Thank you, Megan, for continuing to promote whole grains, as so many others are shunning gluten. Speaking for myself, I enjoy the varied tastes and textures and the satisfaction of a fiber-rich diet.

  18. Nickie Gorsky

    Hi! I made this porridge just this morning and WOW...I LOVE IT! It made enough so that I can partake another couple of mornings! And your book sounded just too darn good not to sign up for early release...a little holiday gift to myself as breakfast is my fave meal of the day...THANK YOU!

    Joy and Peace, Nickie

    1. megang

      Thanks so much, Nickie! I'm so glad you enjoyed the porridge, and I have a feeling -- given that -- you'll like the book, too. Happy holidays! ~m

  19. Carole

    I was so happy to have this recipe and all the ingredients on hand the other morning when it snowed. Loved the subtle spices in the oatmeal and the cranberry compote. We're going to have it on again on Christmas morning with a choice of the cranberry sauce or your maple roasted apples from the class you taught at Delancy's last winter. Merry Christmas and thanks for all your "grainy inspiration".

    1. megang

      Yay, Carole! I'm so glad to hear you enjoyed the recipe and that it'll creep on into your Christmas morning! Happiest of holidays to you, ~m

  20. Emma

    The first time I ever had proper oatmeal was on a cruise ship I got back from a week ago. It was everything you mentioned - toothsome, slightly chewy, just absolutely delicious. I always ate mine with fresh cranberries and a dollop of yoghurt. It was good enough that I didn't miss my regular breakfast of Weetbix!! (Aussie staple breakfast!)

    Also, can I just say that I adore your blog, I only just found it today and I love the way you write and your photography is beautiful. I'll definitely be adding you to my favourites!!

    xx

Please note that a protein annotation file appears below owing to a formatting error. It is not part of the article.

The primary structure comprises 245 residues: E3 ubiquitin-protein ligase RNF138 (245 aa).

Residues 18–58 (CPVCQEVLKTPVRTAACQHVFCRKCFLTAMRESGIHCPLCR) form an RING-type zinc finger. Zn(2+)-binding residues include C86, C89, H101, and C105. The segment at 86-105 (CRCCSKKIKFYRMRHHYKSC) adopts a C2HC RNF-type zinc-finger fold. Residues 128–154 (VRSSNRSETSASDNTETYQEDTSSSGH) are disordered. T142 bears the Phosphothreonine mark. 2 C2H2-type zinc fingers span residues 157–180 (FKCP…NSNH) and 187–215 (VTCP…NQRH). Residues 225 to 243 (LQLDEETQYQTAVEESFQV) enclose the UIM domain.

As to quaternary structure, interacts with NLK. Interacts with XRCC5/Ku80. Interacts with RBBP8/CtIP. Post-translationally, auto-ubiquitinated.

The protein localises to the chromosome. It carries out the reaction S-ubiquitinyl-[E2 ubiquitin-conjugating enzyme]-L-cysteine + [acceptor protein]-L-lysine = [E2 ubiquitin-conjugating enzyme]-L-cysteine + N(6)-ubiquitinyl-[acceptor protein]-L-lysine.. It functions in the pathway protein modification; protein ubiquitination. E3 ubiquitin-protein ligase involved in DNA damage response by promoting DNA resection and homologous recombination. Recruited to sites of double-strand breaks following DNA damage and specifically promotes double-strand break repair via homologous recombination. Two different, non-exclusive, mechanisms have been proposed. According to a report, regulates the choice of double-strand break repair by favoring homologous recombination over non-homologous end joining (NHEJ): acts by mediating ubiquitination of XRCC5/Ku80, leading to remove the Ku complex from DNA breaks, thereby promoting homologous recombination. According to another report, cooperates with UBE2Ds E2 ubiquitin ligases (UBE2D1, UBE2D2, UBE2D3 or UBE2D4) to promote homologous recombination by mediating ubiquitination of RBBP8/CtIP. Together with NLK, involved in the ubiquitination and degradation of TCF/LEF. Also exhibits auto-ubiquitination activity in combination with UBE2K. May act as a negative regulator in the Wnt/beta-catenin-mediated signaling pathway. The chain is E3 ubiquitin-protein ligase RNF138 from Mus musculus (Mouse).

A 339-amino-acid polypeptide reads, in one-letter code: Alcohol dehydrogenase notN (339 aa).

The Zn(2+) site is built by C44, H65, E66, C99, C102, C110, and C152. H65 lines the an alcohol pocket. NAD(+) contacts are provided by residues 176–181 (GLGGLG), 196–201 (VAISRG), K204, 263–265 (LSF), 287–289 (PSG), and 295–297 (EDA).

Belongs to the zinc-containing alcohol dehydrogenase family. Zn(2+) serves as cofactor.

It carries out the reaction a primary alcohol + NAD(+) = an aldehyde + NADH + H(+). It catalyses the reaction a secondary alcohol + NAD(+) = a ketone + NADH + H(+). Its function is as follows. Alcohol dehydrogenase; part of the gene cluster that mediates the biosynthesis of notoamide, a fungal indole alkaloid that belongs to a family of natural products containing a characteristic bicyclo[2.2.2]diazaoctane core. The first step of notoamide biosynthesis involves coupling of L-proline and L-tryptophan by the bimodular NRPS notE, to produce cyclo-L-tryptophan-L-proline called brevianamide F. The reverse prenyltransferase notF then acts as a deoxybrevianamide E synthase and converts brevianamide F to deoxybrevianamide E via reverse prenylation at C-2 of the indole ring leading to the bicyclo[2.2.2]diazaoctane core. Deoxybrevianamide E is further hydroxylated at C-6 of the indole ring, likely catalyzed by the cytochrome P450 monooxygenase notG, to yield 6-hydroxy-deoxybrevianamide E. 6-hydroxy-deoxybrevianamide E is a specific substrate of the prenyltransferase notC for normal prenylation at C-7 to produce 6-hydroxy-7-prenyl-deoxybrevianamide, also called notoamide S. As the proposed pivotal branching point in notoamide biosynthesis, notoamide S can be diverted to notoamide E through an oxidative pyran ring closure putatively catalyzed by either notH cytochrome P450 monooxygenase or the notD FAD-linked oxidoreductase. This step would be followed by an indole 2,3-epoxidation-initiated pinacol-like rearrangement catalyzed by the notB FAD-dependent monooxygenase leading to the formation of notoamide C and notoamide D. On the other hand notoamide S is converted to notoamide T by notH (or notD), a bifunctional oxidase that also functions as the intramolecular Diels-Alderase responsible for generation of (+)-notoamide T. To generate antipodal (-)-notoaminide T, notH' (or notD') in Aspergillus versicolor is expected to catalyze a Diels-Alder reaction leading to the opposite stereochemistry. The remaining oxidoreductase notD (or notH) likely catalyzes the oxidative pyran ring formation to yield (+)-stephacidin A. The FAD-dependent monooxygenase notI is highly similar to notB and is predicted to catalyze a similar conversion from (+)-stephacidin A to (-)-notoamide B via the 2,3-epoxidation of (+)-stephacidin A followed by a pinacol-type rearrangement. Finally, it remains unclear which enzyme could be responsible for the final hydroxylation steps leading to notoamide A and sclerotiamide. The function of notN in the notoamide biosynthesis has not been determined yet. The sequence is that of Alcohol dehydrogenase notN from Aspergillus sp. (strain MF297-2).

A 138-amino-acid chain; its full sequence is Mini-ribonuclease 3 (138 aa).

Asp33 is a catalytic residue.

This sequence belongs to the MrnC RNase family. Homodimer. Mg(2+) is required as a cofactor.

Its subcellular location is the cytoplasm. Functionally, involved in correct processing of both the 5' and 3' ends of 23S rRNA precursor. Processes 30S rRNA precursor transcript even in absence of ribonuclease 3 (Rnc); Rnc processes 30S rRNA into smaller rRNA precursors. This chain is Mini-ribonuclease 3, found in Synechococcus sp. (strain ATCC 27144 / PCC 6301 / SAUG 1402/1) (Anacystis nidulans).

1. megang

      Thanks so much, Emma! So glad you're enjoying the blog ... and yes, good oatmeal should be a touch chewy and toothsome! Happy New Year to you + thank you for the sweet comment. ~mg

  21. Helen @ Scrummy Lane

    What wonderful tips! I eat oatmeal almost every week day because I know it's healthy, fills me up and slips down my breakfast-phobic throat a little more easily than other brekky options. Thanks!

  22. Sasha

    I'm so delighted to have discovered you, Megan! Several of my favorite food bloggers are talking about and cooking from your new book. I look forward to your San Francisco visit in February. I'm excited to try this cranberry sauce on tomorrow morning's oatmeal.

    I make some kind of porridge almost every morning with my awesome rice cooker-- it's just so easy and everything comes out quite well. I love the sound of toasting the oats in butter though, so I think I am going to try adding this step. Thank you!

    1. megang

      Thank you so much, Sasha! I'll look forward to meeting you in February -- enjoy the recipe and the book. Can you believe ... I don't have a rice cooker! Our kitchen space is pretty maxed out at this point, but I know people who loves theirs. Have a great week! ~Megan

  23. Alyssit Activities

    Hi, Megan! I first made your toasty steel-cut oatmeal last Friday after reading about it over at Orangette. I live alone and was out of town all weekend, yet am already working my way through Batch #2! Thanks for introducing me to such a simple-but-luxurious way of eating porridge--I have a feeling toasted oats are in my kitchen to stay. Congratulations on the publication of your book!

    All the best,
    Alyssa

    1. megang

      Awesome, Alyssa! I'm so glad you're enjoying the oats ... I've been doing the same for breakfast lately and it still -- after all these months -- makes me really, really happy. Enjoy! ~Megan

  24. Housewife

    I love muesli for breakfast. I am looking forward to try this recipe with oriental twist. This will be wirst thing in the morning I am gonna do. I hope that my kids will be thrilled. They like cinnamon.

Join the Discussion

Summer Desserts

Whole Grain Any-Fruit Crisp

Whole Grain Any-Fruit Crisp

On Monday our little family of three is headed to the airport at 6 am to board our first with-baby cross-country trip. We'll be visiting Sam's family in New Jersey for a few days, then renting a car and driving over to meet up with my family at my mom's lake house in the Adirondacks. Sam's younger sister and her kids have yet to meet Oliver; my grandpa has yet to meet him, and Oliver has yet to take a dunk in a lake, see a firefly, or spend quality time with energetic dogs -- of which there will be three. A lot of firsts. This week my family has been madly texting, volunteering to make certain meals or sweets on assigned days while we're at the cabin and it got me thinking about really simple, effortless summer desserts -- in particular, ones that you can make while staying in a house with an unfamiliar kitchen and unfamiliar equipment and still do a pretty bang-up job. I think fruit crisp is just that thing.